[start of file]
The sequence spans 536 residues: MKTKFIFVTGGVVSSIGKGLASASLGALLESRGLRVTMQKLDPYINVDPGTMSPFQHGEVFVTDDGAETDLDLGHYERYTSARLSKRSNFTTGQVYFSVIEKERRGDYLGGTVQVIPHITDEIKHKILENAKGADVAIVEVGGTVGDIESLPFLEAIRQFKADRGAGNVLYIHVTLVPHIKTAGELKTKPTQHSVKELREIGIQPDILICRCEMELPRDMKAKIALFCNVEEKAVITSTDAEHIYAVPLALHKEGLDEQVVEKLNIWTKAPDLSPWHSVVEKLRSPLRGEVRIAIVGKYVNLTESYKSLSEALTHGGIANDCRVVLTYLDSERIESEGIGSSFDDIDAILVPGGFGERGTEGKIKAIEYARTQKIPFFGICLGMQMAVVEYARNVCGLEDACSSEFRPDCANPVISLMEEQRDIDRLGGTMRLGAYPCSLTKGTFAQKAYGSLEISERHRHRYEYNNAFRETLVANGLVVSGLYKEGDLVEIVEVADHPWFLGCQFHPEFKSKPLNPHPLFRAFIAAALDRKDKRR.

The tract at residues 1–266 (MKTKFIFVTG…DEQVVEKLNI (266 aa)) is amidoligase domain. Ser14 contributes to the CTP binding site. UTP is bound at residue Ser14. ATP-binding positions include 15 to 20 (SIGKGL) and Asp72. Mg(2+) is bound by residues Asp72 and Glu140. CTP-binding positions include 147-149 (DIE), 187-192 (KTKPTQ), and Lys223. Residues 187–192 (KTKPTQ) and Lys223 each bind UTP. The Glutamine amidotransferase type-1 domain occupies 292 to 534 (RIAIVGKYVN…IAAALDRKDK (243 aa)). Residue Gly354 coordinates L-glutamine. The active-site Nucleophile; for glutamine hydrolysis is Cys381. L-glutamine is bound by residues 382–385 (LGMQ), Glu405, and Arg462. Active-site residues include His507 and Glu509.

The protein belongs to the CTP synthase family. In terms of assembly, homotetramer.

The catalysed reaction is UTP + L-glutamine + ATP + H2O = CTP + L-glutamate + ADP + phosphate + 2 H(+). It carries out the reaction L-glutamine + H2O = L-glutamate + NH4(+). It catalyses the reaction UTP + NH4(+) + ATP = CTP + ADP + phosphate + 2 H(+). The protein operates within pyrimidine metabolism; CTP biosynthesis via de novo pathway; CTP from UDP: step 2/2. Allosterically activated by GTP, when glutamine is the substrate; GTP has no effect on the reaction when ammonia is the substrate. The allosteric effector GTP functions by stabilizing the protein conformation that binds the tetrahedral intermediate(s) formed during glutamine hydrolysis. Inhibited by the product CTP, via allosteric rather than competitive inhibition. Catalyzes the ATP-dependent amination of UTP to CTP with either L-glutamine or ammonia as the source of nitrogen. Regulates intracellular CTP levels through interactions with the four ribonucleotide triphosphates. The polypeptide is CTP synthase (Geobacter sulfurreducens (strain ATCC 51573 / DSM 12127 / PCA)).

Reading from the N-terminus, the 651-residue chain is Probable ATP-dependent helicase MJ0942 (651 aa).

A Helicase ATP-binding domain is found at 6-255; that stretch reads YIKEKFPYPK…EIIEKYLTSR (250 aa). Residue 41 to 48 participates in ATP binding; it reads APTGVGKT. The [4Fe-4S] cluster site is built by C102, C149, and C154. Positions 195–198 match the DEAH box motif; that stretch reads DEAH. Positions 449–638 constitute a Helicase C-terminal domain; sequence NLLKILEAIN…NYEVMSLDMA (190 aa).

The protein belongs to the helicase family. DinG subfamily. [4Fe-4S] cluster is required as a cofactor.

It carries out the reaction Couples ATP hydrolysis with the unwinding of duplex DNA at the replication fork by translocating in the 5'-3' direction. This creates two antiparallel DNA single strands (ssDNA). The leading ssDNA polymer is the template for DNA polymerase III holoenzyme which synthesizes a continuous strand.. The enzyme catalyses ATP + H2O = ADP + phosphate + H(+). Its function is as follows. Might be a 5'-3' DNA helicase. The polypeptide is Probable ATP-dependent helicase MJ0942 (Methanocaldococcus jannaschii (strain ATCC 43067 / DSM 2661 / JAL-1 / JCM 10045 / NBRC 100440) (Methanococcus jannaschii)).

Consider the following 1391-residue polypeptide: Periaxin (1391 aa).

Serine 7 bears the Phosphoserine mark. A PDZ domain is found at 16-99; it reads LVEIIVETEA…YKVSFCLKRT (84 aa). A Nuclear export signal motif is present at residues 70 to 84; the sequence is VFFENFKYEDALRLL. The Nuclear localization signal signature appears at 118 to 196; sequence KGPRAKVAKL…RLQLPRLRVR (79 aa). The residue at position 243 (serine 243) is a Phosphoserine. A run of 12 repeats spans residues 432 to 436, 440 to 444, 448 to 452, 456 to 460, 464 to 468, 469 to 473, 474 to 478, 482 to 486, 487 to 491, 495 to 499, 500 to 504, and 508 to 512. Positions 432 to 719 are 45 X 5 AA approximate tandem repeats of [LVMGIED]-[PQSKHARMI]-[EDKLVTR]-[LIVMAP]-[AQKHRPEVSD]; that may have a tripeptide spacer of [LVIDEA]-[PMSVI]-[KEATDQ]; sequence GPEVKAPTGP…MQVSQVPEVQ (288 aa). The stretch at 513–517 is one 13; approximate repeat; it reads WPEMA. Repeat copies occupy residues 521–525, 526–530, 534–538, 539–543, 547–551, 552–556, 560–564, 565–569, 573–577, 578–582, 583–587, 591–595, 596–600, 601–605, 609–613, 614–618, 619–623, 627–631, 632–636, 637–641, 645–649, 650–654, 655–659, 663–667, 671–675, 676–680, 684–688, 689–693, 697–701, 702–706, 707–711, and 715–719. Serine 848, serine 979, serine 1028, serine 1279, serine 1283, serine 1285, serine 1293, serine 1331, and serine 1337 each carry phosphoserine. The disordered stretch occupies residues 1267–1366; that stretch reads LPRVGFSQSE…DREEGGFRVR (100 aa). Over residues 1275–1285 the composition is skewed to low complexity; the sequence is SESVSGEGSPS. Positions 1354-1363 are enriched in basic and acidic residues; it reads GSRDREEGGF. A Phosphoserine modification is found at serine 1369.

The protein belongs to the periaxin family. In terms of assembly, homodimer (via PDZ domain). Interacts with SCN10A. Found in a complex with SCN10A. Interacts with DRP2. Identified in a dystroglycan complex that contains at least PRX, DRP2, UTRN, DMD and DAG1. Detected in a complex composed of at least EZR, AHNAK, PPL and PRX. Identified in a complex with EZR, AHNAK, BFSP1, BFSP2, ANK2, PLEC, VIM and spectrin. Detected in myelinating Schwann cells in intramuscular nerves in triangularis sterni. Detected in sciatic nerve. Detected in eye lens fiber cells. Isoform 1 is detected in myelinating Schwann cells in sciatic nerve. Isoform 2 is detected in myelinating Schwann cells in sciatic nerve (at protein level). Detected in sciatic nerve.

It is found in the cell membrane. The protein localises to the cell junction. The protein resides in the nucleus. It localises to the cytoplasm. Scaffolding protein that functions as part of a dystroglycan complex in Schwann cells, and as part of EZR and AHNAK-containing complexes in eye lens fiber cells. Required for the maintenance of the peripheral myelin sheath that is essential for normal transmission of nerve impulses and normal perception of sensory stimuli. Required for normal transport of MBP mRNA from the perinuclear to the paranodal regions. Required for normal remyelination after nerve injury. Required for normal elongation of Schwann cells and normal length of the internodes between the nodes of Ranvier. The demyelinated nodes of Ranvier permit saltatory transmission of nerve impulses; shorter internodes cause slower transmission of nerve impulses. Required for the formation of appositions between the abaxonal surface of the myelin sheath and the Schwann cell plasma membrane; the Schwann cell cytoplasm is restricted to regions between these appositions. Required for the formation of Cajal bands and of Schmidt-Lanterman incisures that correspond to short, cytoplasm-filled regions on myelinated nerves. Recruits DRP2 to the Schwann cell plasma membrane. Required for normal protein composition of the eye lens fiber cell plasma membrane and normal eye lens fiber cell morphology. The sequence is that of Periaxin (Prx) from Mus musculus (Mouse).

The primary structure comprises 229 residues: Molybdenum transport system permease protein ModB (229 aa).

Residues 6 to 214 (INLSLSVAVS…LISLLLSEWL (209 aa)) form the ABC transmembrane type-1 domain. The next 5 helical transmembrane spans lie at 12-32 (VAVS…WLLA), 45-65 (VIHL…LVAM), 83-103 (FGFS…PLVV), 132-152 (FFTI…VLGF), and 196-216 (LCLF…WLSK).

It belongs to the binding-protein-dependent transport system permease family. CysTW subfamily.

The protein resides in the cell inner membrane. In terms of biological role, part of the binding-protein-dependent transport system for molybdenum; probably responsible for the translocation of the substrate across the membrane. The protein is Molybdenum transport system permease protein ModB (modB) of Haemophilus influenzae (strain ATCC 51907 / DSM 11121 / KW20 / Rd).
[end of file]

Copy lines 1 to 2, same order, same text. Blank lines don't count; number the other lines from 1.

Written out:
The sequence spans 536 residues: MKTKFIFVTGGVVSSIGKGLASASLGALLESRGLRVTMQKLDPYINVDPGTMSPFQHGEVFVTDDGAETDLDLGHYERYTSARLSKRSNFTTGQVYFSVIEKERRGDYLGGTVQVIPHITDEIKHKILENAKGADVAIVEVGGTVGDIESLPFLEAIRQFKADRGAGNVLYIHVTLVPHIKTAGELKTKPTQHSVKELREIGIQPDILICRCEMELPRDMKAKIALFCNVEEKAVITSTDAEHIYAVPLALHKEGLDEQVVEKLNIWTKAPDLSPWHSVVEKLRSPLRGEVRIAIVGKYVNLTESYKSLSEALTHGGIANDCRVVLTYLDSERIESEGIGSSFDDIDAILVPGGFGERGTEGKIKAIEYARTQKIPFFGICLGMQMAVVEYARNVCGLEDACSSEFRPDCANPVISLMEEQRDIDRLGGTMRLGAYPCSLTKGTFAQKAYGSLEISERHRHRYEYNNAFRETLVANGLVVSGLYKEGDLVEIVEVADHPWFLGCQFHPEFKSKPLNPHPLFRAFIAAALDRKDKRR.

The tract at residues 1–266 (MKTKFIFVTG…DEQVVEKLNI (266 aa)) is amidoligase domain. Ser14 contributes to the CTP binding site. UTP is bound at residue Ser14. ATP-binding positions include 15 to 20 (SIGKGL) and Asp72. Mg(2+) is bound by residues Asp72 and Glu140. CTP-binding positions include 147-149 (DIE), 187-192 (KTKPTQ), and Lys223. Residues 187–192 (KTKPTQ) and Lys223 each bind UTP. The Glutamine amidotransferase type-1 domain occupies 292 to 534 (RIAIVGKYVN…IAAALDRKDK (243 aa)). Residue Gly354 coordinates L-glutamine. The active-site Nucleophile; for glutamine hydrolysis is Cys381. L-glutamine is bound by residues 382–385 (LGMQ), Glu405, and Arg462. Active-site residues include His507 and Glu509.